Table 4 shows the number of abnormal test results in our cohort. In the high-risk group 37 out of 397 (9%) of women had at least one elevated CA125 measurement and 65 (16%) had at least one abnormal transvaginal ultrasound scan during follow-up. In the moderate-risk group these figures were 4% in both groups, and in the low-risk group 3% and 6%, respectively. Equivocal transvaginal ultrasound results prompted a total of 108 re-calls in 71 women, with a majority of re-calls in the high-risk group. The median age of women needing a re-call transvaginal ultrasound was 43 years (range 29-68). In only 7 high-risk women these abnormal transvaginal ultrasounds resulted in a prophylactic BSO. In all these cases the final histopathology was normal. In all other cases repeat transvaginal ultrasounds returned to normal.
Table 4

Number of patients with abnormal ovarian screening test results and number of repeat tests among different risk groups

Risk group (Total no. pts)

No of pts with abnormal test result

No of repeat tests

Prophylactic BSO because of abnormal test


CA125 (%)

TVUS (%)

CA125 (%)

TVUS (%)



High risk (397)

37* (9)

65* (16)

54 (14)

98 (25)



Moderate risk (112)

5 (4)

4 (4)

3** (3)

4 (6)



Low risk (36)

1 (3)

2 (6)

2 (6)

6 (17)



TVUS = transvaginal ultrasound; * includes 1 patient diagnosed with advanced ovarian cancer; ** no repeat tests in 2 patients: 1 patient with recurrent progressive breast cancer and 1 pregnant patient

Forty-three women had an abnormal CA125 measurement, resulting in a total of 59 repeat tests. The majority of elevated CA125 was seen in the high-risk group. Only one moderate-risk woman underwent a prophylactic BSO because of 2 consecutive elevated CA125 measurements (CA125 was 64 and 57 kU/l, respectively). Her transvaginal ultrasounds were normal. No abnormalities were found on final histopathology. In all, but three women, CA125 results came back to normal. Among these three women, one was diagnosed with advanced ovarian cancer, one woman was pregnant and the third diagnosed with recurrent breast cancer.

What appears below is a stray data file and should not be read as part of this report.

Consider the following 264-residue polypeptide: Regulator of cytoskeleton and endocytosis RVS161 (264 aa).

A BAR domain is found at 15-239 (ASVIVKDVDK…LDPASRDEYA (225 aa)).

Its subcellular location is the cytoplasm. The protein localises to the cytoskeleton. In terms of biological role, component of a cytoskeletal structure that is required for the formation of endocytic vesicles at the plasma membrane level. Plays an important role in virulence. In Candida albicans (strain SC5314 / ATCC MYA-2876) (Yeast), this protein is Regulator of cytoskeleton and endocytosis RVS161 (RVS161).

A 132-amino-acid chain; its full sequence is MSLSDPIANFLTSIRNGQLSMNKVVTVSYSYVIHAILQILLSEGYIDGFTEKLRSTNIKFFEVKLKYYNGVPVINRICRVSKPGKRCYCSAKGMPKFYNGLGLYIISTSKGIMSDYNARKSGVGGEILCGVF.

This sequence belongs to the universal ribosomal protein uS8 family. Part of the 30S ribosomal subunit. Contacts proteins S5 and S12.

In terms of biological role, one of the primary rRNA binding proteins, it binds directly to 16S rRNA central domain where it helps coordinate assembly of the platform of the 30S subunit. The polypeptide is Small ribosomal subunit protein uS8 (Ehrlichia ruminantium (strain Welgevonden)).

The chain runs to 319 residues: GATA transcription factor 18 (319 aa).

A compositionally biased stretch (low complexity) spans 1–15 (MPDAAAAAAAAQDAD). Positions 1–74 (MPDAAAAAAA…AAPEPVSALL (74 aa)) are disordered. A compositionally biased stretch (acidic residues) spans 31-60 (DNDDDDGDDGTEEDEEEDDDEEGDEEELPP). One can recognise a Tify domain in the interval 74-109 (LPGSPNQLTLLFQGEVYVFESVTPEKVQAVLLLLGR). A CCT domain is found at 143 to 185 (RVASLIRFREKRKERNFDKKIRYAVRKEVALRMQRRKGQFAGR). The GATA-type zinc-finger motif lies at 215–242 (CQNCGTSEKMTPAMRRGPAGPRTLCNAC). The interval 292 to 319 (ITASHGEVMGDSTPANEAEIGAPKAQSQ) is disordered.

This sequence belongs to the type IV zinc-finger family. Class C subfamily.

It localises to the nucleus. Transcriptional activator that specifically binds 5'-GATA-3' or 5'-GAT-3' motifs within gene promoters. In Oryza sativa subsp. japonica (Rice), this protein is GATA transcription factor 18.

In this retrospective study we assessed ovarian cancer screening outcomes in 545 women with a positive history of ovarian cancer stratified into a low, moderate, or high-risk group of developing ovarian cancer.

A total of 2 (0.4%) ovarian cancer cases were identified. None of them were found during screening. Most studies looking at the effectiveness of ovarian cancer screening found a higher incidence of ovarian cases of about 1-3% [7, 14]. Although our number of identified ovarian cancer cases was low in comparison with these studies, the annual screening detected the number of cases expected for a population of this age, risk spectrum and duration of follow-up. One reason for the low incidence of ovarian cancer is that our cohort included moderate- and low-risk women. Laframboise et al. reported 1 ovarian cancer in a series of 311 women of which only 10% were BRCA gene mutation carriers [15].

In our high-risk group 35% underwent genetic testing and in 76% a genetic mutation was identified. The reason for this high percentage could be the high proportion of Ashkenazi women (30%) and women with a previous history of breast cancer (47%) in this group.

Prophylactic BSO was performed in 25% of women and in one case early stage ovarian cancer was found, but on histology only. She had normal pre-operative screening results. Transvaginal ultrasound and CA125 measurements as screening tests are known to have their limitations. High false-positive rates have been identified, especially in pre-menopausal women, resulting in a high number of re-call visits, anxiety through equivocal test results, and even, unnecessary surgical intervention [1416]. In our study we found at least one elevated CA125 in 43 women (8%) and at least one abnormal transvaginal ultrasound in 71 women (13%). In the majority of cases the repeat tests showed normal results, although in 8 women a BSO was performed due to a persistently abnormal test result. No ovarian cancer was found in these women. Other studies have shown a significant number of abnormal CA125 results and transvaginal ultrasounds during surveillance [15]. Oei et al. screened 512 high-risk women and found abnormalities in 21% of all transvaginal ultrasounds and in 4% of all CA125 measurements [17]. The majority of these abnormal results disappeared within 3-6 months, resulting in a high number of unnecessary re-calls. Meeuwissen et al. observed abnormal results in 19% of 383 high-risk women, with 64% of them returning to normal spontaneously [18].